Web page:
Israel Economy Exports Up
Israeli export totaled $3.79 billion last June. Imports went up 5.8% to $4.36 billion. Economists still warn that the final quarter of the year will feel the economic slowdown in Israel.

The Central Bureau of Statistics today published Israel’s foreign export data from May to July, where is seems that despite the concerns of a slowdown in the global economic recovery due to the European debt crisis, and despite the concerns over political forces negatively influencing Israeli exports, those three months, and July especially, scored a growth spurt in Israeli exports.

Israel’s economy, as is known, is based on export, and the sector that stood out in growth was the high tech branch, which constitutes 49% of all industrial export in the Jewish state. Export of elite technology was estimated to be NIS1.97 billion, a 5.7% increase compared to the June’s data. In the three months from May to July, high tech export  went up 51% by a yearly calculation following a spurt of 39.4% in the months from January to April.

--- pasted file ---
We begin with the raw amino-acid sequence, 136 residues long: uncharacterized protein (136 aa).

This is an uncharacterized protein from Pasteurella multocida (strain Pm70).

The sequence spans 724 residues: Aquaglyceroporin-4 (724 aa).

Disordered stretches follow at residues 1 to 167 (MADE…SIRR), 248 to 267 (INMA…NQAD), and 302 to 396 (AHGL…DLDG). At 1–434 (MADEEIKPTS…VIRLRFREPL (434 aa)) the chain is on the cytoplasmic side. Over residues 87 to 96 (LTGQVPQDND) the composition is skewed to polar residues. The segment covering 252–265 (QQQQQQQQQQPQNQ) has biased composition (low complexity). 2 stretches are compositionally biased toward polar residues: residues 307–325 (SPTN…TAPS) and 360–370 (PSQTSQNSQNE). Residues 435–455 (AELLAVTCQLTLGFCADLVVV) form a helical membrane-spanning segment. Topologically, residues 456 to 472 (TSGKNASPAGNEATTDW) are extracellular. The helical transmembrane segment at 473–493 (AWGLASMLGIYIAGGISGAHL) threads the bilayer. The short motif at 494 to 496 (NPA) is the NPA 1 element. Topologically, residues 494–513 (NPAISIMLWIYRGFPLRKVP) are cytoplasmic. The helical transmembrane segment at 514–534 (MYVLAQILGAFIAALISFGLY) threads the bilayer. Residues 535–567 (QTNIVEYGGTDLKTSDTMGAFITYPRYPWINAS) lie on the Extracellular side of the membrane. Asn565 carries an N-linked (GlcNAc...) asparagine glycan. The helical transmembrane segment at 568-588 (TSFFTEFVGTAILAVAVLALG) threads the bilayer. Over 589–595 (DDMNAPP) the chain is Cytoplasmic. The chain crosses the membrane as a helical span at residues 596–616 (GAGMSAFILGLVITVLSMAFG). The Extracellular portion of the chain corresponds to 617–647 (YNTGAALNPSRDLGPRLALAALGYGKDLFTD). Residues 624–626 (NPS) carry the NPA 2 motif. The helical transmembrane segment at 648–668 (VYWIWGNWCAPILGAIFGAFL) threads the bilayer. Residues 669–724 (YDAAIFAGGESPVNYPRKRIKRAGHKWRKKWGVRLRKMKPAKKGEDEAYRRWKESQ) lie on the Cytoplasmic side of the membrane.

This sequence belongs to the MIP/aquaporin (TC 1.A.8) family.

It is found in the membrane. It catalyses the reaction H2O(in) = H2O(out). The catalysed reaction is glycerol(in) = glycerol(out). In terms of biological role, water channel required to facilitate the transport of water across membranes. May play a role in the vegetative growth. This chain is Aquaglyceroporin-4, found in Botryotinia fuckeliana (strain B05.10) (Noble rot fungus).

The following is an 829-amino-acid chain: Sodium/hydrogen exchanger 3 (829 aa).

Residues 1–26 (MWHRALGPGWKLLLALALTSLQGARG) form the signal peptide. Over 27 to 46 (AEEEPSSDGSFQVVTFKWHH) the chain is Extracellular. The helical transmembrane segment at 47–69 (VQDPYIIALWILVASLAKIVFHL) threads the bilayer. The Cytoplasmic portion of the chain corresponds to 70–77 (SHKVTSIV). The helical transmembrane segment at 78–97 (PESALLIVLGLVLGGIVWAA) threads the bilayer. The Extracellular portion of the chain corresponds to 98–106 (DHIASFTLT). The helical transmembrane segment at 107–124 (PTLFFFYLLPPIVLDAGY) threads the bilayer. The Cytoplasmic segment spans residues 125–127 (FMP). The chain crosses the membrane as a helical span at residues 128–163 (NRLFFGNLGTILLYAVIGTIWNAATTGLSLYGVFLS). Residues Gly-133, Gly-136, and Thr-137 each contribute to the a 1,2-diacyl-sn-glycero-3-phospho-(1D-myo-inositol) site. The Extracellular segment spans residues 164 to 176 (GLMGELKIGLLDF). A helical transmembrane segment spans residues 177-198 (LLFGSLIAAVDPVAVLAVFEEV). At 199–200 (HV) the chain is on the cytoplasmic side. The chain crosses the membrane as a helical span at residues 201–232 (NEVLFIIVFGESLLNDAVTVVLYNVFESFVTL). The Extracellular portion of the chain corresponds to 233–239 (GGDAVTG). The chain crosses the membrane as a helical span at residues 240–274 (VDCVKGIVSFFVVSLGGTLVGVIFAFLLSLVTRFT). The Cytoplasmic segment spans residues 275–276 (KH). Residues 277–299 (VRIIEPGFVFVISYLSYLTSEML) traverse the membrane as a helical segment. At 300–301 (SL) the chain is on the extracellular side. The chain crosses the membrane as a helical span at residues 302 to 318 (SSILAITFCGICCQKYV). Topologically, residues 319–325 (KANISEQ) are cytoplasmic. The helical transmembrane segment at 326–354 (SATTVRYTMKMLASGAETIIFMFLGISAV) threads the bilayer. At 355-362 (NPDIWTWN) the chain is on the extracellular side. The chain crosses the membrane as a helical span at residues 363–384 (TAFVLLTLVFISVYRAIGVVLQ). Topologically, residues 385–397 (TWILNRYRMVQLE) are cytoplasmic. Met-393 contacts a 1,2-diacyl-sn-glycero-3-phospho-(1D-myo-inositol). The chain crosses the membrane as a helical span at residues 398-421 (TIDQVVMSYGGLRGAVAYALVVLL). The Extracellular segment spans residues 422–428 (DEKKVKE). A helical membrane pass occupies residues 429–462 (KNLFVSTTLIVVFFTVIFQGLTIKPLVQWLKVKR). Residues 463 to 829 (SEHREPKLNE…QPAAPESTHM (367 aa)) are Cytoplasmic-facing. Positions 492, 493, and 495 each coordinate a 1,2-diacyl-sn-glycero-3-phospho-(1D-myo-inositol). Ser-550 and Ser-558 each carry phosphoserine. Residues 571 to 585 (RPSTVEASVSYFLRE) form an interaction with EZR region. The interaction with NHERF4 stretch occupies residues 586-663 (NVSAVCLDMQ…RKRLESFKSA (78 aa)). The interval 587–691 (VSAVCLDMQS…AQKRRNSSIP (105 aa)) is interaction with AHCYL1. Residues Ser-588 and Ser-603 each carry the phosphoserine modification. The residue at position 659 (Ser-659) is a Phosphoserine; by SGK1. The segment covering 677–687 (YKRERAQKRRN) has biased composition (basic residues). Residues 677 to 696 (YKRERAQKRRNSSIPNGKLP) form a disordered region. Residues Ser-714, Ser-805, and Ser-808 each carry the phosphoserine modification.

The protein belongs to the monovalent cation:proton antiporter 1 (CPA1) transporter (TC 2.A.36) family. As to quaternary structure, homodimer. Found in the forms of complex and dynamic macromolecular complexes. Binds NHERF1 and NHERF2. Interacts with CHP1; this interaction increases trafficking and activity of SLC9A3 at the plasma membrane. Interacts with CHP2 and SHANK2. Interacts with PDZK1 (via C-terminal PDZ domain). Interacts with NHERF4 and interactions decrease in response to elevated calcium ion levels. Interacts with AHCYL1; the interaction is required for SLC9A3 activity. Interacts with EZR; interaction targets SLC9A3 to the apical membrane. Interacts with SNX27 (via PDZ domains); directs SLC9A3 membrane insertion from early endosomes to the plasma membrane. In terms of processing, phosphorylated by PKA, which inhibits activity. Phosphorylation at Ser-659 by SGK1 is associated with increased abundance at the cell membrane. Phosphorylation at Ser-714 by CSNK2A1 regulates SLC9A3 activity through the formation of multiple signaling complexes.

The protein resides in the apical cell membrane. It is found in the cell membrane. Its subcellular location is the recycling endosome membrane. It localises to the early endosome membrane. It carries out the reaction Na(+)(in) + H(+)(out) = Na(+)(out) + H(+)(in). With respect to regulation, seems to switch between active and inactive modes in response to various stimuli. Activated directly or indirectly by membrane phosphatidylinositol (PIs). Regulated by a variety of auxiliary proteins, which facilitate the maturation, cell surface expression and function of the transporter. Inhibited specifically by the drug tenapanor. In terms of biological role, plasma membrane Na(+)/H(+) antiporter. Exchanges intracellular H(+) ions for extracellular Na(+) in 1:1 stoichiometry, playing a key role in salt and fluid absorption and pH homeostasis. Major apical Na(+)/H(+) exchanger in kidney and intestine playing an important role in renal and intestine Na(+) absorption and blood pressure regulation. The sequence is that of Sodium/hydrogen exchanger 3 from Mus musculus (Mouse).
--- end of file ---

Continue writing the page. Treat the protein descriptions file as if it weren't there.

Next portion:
It should be noted that the Bank of Israel expressed concern several times in the last few months of a blow to exports due to the European debt crisis. With the latest interest rate announcement, the bank noted that “the signs pointing to a slowdown in the global economic recovery are multiplying,” and also mentioned “the freeze in the in the amount of exports in the second quarter.”

According to the seasonal report, July saw an increase in exports to $3.79 billion, compared to $3.6 billion the previous month, a rise of 5.2%. About 83% of the total export was industrial, 16% in the diamond sector, and 1% agricultural.

Total imports in July came to $4.36 billion, compared to $4.12 billion in June, a rise of 5.8%. 37% was raw material, 15% commodities, 14% machines and land transportation systems, and 34% diamond imports, energy materials, boats, and planes.

“High tech is naturally seesawish and we shouldn’t interpret the rise as a fundamental change,” economist Shlomo Ma’oz told the Globes newpaper. “Generally, it will take a period of several months until the problems abroad influence Israeli export and industry here. In my estimation, that last quarter will see a slowdown in Israel.”